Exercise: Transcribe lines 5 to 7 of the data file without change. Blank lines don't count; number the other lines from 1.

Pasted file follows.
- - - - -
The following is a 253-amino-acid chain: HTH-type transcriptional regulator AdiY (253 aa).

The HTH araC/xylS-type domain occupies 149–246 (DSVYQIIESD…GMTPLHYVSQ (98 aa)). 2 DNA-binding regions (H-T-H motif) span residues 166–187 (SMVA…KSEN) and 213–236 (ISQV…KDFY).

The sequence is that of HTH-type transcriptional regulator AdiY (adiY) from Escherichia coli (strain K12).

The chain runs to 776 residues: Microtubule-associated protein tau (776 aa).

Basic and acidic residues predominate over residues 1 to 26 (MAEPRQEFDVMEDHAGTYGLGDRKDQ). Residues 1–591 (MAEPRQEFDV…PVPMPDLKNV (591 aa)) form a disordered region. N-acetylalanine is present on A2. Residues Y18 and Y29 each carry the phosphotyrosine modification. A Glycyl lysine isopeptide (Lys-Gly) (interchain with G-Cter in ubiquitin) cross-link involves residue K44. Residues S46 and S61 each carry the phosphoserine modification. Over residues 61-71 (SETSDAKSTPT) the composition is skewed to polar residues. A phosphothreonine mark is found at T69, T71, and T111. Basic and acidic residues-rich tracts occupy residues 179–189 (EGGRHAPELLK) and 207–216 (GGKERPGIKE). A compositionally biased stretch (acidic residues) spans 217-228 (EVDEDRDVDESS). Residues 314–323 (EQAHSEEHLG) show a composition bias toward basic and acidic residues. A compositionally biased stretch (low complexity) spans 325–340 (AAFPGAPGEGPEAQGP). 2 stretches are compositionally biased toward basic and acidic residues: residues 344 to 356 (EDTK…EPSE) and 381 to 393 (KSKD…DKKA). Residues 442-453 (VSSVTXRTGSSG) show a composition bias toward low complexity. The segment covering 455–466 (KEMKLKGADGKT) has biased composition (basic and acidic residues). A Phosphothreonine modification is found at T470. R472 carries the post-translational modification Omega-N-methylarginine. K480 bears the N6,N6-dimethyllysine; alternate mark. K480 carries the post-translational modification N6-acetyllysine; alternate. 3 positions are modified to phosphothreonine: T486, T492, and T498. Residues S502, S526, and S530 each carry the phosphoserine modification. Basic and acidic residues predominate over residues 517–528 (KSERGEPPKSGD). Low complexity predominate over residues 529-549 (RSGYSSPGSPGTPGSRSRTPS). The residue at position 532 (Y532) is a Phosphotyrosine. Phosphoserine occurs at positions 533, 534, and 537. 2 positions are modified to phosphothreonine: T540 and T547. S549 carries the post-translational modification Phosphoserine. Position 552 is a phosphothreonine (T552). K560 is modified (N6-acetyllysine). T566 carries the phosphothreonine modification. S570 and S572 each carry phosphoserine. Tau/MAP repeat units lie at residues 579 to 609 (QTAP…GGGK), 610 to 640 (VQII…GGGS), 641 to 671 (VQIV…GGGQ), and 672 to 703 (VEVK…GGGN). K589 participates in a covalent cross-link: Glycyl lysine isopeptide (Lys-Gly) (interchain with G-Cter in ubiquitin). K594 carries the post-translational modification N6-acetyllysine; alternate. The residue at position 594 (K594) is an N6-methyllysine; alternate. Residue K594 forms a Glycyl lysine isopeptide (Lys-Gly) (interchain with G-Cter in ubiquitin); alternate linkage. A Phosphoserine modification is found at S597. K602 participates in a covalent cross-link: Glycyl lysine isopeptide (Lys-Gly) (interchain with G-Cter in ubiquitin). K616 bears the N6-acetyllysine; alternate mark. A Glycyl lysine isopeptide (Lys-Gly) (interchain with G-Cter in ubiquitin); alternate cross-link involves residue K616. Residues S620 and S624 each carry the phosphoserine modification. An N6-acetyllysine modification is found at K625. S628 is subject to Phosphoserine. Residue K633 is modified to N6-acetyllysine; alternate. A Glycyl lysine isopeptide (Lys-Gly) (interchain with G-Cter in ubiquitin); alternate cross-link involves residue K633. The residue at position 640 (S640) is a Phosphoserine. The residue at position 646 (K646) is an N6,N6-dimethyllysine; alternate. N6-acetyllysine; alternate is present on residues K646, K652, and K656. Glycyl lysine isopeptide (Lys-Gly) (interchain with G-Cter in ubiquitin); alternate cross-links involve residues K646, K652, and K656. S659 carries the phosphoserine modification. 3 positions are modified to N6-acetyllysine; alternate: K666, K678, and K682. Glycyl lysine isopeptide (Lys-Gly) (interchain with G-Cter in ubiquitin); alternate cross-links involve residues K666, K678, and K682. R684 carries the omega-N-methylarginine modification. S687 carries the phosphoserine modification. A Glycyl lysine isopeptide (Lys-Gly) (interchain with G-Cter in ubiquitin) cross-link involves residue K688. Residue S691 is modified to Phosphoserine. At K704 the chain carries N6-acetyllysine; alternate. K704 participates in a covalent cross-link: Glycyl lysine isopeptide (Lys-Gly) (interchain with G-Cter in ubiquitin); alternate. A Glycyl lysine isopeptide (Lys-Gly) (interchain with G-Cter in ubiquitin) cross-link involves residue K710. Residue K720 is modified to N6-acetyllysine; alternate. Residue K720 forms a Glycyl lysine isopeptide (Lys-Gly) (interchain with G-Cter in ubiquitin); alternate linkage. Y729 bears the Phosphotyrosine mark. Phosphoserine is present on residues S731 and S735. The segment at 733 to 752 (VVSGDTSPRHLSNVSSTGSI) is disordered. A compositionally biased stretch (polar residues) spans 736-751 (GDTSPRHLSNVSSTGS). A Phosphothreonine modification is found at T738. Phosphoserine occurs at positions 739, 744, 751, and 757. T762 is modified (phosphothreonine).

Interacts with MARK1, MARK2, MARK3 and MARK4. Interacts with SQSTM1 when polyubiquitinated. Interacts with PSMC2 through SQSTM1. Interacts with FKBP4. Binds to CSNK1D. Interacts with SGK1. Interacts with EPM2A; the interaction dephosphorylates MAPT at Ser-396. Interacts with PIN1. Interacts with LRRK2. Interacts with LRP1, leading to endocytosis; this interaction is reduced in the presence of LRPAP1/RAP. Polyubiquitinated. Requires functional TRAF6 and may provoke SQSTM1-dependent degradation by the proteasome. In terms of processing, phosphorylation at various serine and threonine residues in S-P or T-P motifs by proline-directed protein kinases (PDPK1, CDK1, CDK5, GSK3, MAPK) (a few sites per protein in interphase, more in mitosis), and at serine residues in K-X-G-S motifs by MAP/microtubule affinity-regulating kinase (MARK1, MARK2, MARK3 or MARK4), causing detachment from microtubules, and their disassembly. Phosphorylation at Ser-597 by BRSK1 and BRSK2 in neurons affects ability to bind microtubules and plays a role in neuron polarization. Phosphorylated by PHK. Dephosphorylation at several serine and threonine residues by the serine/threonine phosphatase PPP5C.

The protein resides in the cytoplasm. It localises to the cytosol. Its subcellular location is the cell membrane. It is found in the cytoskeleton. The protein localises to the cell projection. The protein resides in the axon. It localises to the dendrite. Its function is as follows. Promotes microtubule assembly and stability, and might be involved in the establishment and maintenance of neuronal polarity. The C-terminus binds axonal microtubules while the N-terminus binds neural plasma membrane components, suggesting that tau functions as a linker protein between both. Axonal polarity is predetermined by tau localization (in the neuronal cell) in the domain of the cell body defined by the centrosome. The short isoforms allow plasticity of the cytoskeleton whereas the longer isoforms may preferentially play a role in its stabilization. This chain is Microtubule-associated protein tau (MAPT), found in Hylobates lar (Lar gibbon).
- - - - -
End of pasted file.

Basic and acidic residues predominate over residues 1 to 26 (MAEPRQEFDVMEDHAGTYGLGDRKDQ). Residues 1–591 (MAEPRQEFDV…PVPMPDLKNV (591 aa)) form a disordered region. N-acetylalanine is present on A2. Residues Y18 and Y29 each carry the phosphotyrosine modification. A Glycyl lysine isopeptide (Lys-Gly) (interchain with G-Cter in ubiquitin) cross-link involves residue K44. Residues S46 and S61 each carry the phosphoserine modification. Over residues 61-71 (SETSDAKSTPT) the composition is skewed to polar residues. A phosphothreonine mark is found at T69, T71, and T111. Basic and acidic residues-rich tracts occupy residues 179–189 (EGGRHAPELLK) and 207–216 (GGKERPGIKE). A compositionally biased stretch (acidic residues) spans 217-228 (EVDEDRDVDESS). Residues 314–323 (EQAHSEEHLG) show a composition bias toward basic and acidic residues. A compositionally biased stretch (low complexity) spans 325–340 (AAFPGAPGEGPEAQGP). 2 stretches are compositionally biased toward basic and acidic residues: residues 344 to 356 (EDTK…EPSE) and 381 to 393 (KSKD…DKKA). Residues 442-453 (VSSVTXRTGSSG) show a composition bias toward low complexity. The segment covering 455–466 (KEMKLKGADGKT) has biased composition (basic and acidic residues). A Phosphothreonine modification is found at T470. R472 carries the post-translational modification Omega-N-methylarginine. K480 bears the N6,N6-dimethyllysine; alternate mark. K480 carries the post-translational modification N6-acetyllysine; alternate. 3 positions are modified to phosphothreonine: T486, T492, and T498. Residues S502, S526, and S530 each carry the phosphoserine modification. Basic and acidic residues predominate over residues 517–528 (KSERGEPPKSGD). Low complexity predominate over residues 529-549 (RSGYSSPGSPGTPGSRSRTPS). The residue at position 532 (Y532) is a Phosphotyrosine. Phosphoserine occurs at positions 533, 534, and 537. 2 positions are modified to phosphothreonine: T540 and T547. S549 carries the post-translational modification Phosphoserine. Position 552 is a phosphothreonine (T552). K560 is modified (N6-acetyllysine). T566 carries the phosphothreonine modification. S570 and S572 each carry phosphoserine. Tau/MAP repeat units lie at residues 579 to 609 (QTAP…GGGK), 610 to 640 (VQII…GGGS), 641 to 671 (VQIV…GGGQ), and 672 to 703 (VEVK…GGGN). K589 participates in a covalent cross-link: Glycyl lysine isopeptide (Lys-Gly) (interchain with G-Cter in ubiquitin). K594 carries the post-translational modification N6-acetyllysine; alternate. The residue at position 594 (K594) is an N6-methyllysine; alternate. Residue K594 forms a Glycyl lysine isopeptide (Lys-Gly) (interchain with G-Cter in ubiquitin); alternate linkage. A Phosphoserine modification is found at S597. K602 participates in a covalent cross-link: Glycyl lysine isopeptide (Lys-Gly) (interchain with G-Cter in ubiquitin). K616 bears the N6-acetyllysine; alternate mark. A Glycyl lysine isopeptide (Lys-Gly) (interchain with G-Cter in ubiquitin); alternate cross-link involves residue K616. Residues S620 and S624 each carry the phosphoserine modification. An N6-acetyllysine modification is found at K625. S628 is subject to Phosphoserine. Residue K633 is modified to N6-acetyllysine; alternate. A Glycyl lysine isopeptide (Lys-Gly) (interchain with G-Cter in ubiquitin); alternate cross-link involves residue K633. The residue at position 640 (S640) is a Phosphoserine. The residue at position 646 (K646) is an N6,N6-dimethyllysine; alternate. N6-acetyllysine; alternate is present on residues K646, K652, and K656. Glycyl lysine isopeptide (Lys-Gly) (interchain with G-Cter in ubiquitin); alternate cross-links involve residues K646, K652, and K656. S659 carries the phosphoserine modification. 3 positions are modified to N6-acetyllysine; alternate: K666, K678, and K682. Glycyl lysine isopeptide (Lys-Gly) (interchain with G-Cter in ubiquitin); alternate cross-links involve residues K666, K678, and K682. R684 carries the omega-N-methylarginine modification. S687 carries the phosphoserine modification. A Glycyl lysine isopeptide (Lys-Gly) (interchain with G-Cter in ubiquitin) cross-link involves residue K688. Residue S691 is modified to Phosphoserine. At K704 the chain carries N6-acetyllysine; alternate. K704 participates in a covalent cross-link: Glycyl lysine isopeptide (Lys-Gly) (interchain with G-Cter in ubiquitin); alternate. A Glycyl lysine isopeptide (Lys-Gly) (interchain with G-Cter in ubiquitin) cross-link involves residue K710. Residue K720 is modified to N6-acetyllysine; alternate. Residue K720 forms a Glycyl lysine isopeptide (Lys-Gly) (interchain with G-Cter in ubiquitin); alternate linkage. Y729 bears the Phosphotyrosine mark. Phosphoserine is present on residues S731 and S735. The segment at 733 to 752 (VVSGDTSPRHLSNVSSTGSI) is disordered. A compositionally biased stretch (polar residues) spans 736-751 (GDTSPRHLSNVSSTGS). A Phosphothreonine modification is found at T738. Phosphoserine occurs at positions 739, 744, 751, and 757. T762 is modified (phosphothreonine).

Interacts with MARK1, MARK2, MARK3 and MARK4. Interacts with SQSTM1 when polyubiquitinated. Interacts with PSMC2 through SQSTM1. Interacts with FKBP4. Binds to CSNK1D. Interacts with SGK1. Interacts with EPM2A; the interaction dephosphorylates MAPT at Ser-396. Interacts with PIN1. Interacts with LRRK2. Interacts with LRP1, leading to endocytosis; this interaction is reduced in the presence of LRPAP1/RAP. Polyubiquitinated. Requires functional TRAF6 and may provoke SQSTM1-dependent degradation by the proteasome. In terms of processing, phosphorylation at various serine and threonine residues in S-P or T-P motifs by proline-directed protein kinases (PDPK1, CDK1, CDK5, GSK3, MAPK) (a few sites per protein in interphase, more in mitosis), and at serine residues in K-X-G-S motifs by MAP/microtubule affinity-regulating kinase (MARK1, MARK2, MARK3 or MARK4), causing detachment from microtubules, and their disassembly. Phosphorylation at Ser-597 by BRSK1 and BRSK2 in neurons affects ability to bind microtubules and plays a role in neuron polarization. Phosphorylated by PHK. Dephosphorylation at several serine and threonine residues by the serine/threonine phosphatase PPP5C.

The protein resides in the cytoplasm. It localises to the cytosol. Its subcellular location is the cell membrane. It is found in the cytoskeleton. The protein localises to the cell projection. The protein resides in the axon. It localises to the dendrite. Its function is as follows. Promotes microtubule assembly and stability, and might be involved in the establishment and maintenance of neuronal polarity. The C-terminus binds axonal microtubules while the N-terminus binds neural plasma membrane components, suggesting that tau functions as a linker protein between both. Axonal polarity is predetermined by tau localization (in the neuronal cell) in the domain of the cell body defined by the centrosome. The short isoforms allow plasticity of the cytoskeleton whereas the longer isoforms may preferentially play a role in its stabilization. This chain is Microtubule-associated protein tau (MAPT), found in Hylobates lar (Lar gibbon).